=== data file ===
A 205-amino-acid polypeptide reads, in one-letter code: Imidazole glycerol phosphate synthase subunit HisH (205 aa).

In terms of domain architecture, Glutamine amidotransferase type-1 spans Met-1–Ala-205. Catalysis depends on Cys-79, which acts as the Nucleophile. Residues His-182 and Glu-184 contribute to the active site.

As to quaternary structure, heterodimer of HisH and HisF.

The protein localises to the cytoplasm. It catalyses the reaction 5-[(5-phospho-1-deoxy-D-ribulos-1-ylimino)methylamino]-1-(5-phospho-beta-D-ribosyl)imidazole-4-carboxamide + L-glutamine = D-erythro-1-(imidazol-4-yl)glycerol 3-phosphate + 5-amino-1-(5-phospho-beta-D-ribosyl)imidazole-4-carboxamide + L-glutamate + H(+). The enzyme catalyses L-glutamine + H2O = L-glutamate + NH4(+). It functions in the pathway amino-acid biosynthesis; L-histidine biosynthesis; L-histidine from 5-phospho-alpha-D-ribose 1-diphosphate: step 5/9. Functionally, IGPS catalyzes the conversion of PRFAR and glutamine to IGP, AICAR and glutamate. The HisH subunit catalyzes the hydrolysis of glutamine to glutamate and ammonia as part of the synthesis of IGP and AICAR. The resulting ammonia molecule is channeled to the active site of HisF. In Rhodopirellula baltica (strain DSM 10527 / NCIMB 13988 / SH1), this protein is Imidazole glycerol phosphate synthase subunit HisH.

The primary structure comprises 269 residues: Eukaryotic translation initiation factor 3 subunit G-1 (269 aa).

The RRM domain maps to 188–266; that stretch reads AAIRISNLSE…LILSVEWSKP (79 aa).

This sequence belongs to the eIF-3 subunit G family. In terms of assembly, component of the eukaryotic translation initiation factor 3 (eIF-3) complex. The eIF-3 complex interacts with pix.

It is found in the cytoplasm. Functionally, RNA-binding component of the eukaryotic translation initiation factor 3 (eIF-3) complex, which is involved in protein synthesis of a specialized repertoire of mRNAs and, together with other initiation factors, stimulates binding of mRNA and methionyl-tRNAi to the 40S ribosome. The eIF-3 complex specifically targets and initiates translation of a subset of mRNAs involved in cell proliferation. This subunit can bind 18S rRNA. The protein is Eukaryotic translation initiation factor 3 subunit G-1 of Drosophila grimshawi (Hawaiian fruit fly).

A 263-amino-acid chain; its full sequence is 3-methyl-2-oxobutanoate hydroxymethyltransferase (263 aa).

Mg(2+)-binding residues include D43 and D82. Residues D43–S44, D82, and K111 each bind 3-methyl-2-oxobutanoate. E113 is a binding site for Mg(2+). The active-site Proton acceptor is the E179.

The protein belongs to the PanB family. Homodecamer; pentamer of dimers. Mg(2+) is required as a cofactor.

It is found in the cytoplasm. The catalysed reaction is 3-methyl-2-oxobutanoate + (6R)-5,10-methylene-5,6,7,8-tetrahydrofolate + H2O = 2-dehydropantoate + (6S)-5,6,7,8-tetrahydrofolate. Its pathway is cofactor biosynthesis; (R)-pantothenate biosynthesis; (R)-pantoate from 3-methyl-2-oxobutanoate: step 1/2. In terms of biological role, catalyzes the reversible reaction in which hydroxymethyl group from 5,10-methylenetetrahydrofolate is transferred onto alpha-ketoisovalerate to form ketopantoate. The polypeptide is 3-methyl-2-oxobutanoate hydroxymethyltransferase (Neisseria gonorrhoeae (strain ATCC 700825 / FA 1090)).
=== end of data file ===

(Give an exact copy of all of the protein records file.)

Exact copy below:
A 205-amino-acid polypeptide reads, in one-letter code: Imidazole glycerol phosphate synthase subunit HisH (205 aa).

In terms of domain architecture, Glutamine amidotransferase type-1 spans Met-1–Ala-205. Catalysis depends on Cys-79, which acts as the Nucleophile. Residues His-182 and Glu-184 contribute to the active site.

As to quaternary structure, heterodimer of HisH and HisF.

The protein localises to the cytoplasm. It catalyses the reaction 5-[(5-phospho-1-deoxy-D-ribulos-1-ylimino)methylamino]-1-(5-phospho-beta-D-ribosyl)imidazole-4-carboxamide + L-glutamine = D-erythro-1-(imidazol-4-yl)glycerol 3-phosphate + 5-amino-1-(5-phospho-beta-D-ribosyl)imidazole-4-carboxamide + L-glutamate + H(+). The enzyme catalyses L-glutamine + H2O = L-glutamate + NH4(+). It functions in the pathway amino-acid biosynthesis; L-histidine biosynthesis; L-histidine from 5-phospho-alpha-D-ribose 1-diphosphate: step 5/9. Functionally, IGPS catalyzes the conversion of PRFAR and glutamine to IGP, AICAR and glutamate. The HisH subunit catalyzes the hydrolysis of glutamine to glutamate and ammonia as part of the synthesis of IGP and AICAR. The resulting ammonia molecule is channeled to the active site of HisF. In Rhodopirellula baltica (strain DSM 10527 / NCIMB 13988 / SH1), this protein is Imidazole glycerol phosphate synthase subunit HisH.

The primary structure comprises 269 residues: Eukaryotic translation initiation factor 3 subunit G-1 (269 aa).

The RRM domain maps to 188–266; that stretch reads AAIRISNLSE…LILSVEWSKP (79 aa).

This sequence belongs to the eIF-3 subunit G family. In terms of assembly, component of the eukaryotic translation initiation factor 3 (eIF-3) complex. The eIF-3 complex interacts with pix.

It is found in the cytoplasm. Functionally, RNA-binding component of the eukaryotic translation initiation factor 3 (eIF-3) complex, which is involved in protein synthesis of a specialized repertoire of mRNAs and, together with other initiation factors, stimulates binding of mRNA and methionyl-tRNAi to the 40S ribosome. The eIF-3 complex specifically targets and initiates translation of a subset of mRNAs involved in cell proliferation. This subunit can bind 18S rRNA. The protein is Eukaryotic translation initiation factor 3 subunit G-1 of Drosophila grimshawi (Hawaiian fruit fly).

A 263-amino-acid chain; its full sequence is 3-methyl-2-oxobutanoate hydroxymethyltransferase (263 aa).

Mg(2+)-binding residues include D43 and D82. Residues D43–S44, D82, and K111 each bind 3-methyl-2-oxobutanoate. E113 is a binding site for Mg(2+). The active-site Proton acceptor is the E179.

The protein belongs to the PanB family. Homodecamer; pentamer of dimers. Mg(2+) is required as a cofactor.

It is found in the cytoplasm. The catalysed reaction is 3-methyl-2-oxobutanoate + (6R)-5,10-methylene-5,6,7,8-tetrahydrofolate + H2O = 2-dehydropantoate + (6S)-5,6,7,8-tetrahydrofolate. Its pathway is cofactor biosynthesis; (R)-pantothenate biosynthesis; (R)-pantoate from 3-methyl-2-oxobutanoate: step 1/2. In terms of biological role, catalyzes the reversible reaction in which hydroxymethyl group from 5,10-methylenetetrahydrofolate is transferred onto alpha-ketoisovalerate to form ketopantoate. The polypeptide is 3-methyl-2-oxobutanoate hydroxymethyltransferase (Neisseria gonorrhoeae (strain ATCC 700825 / FA 1090)).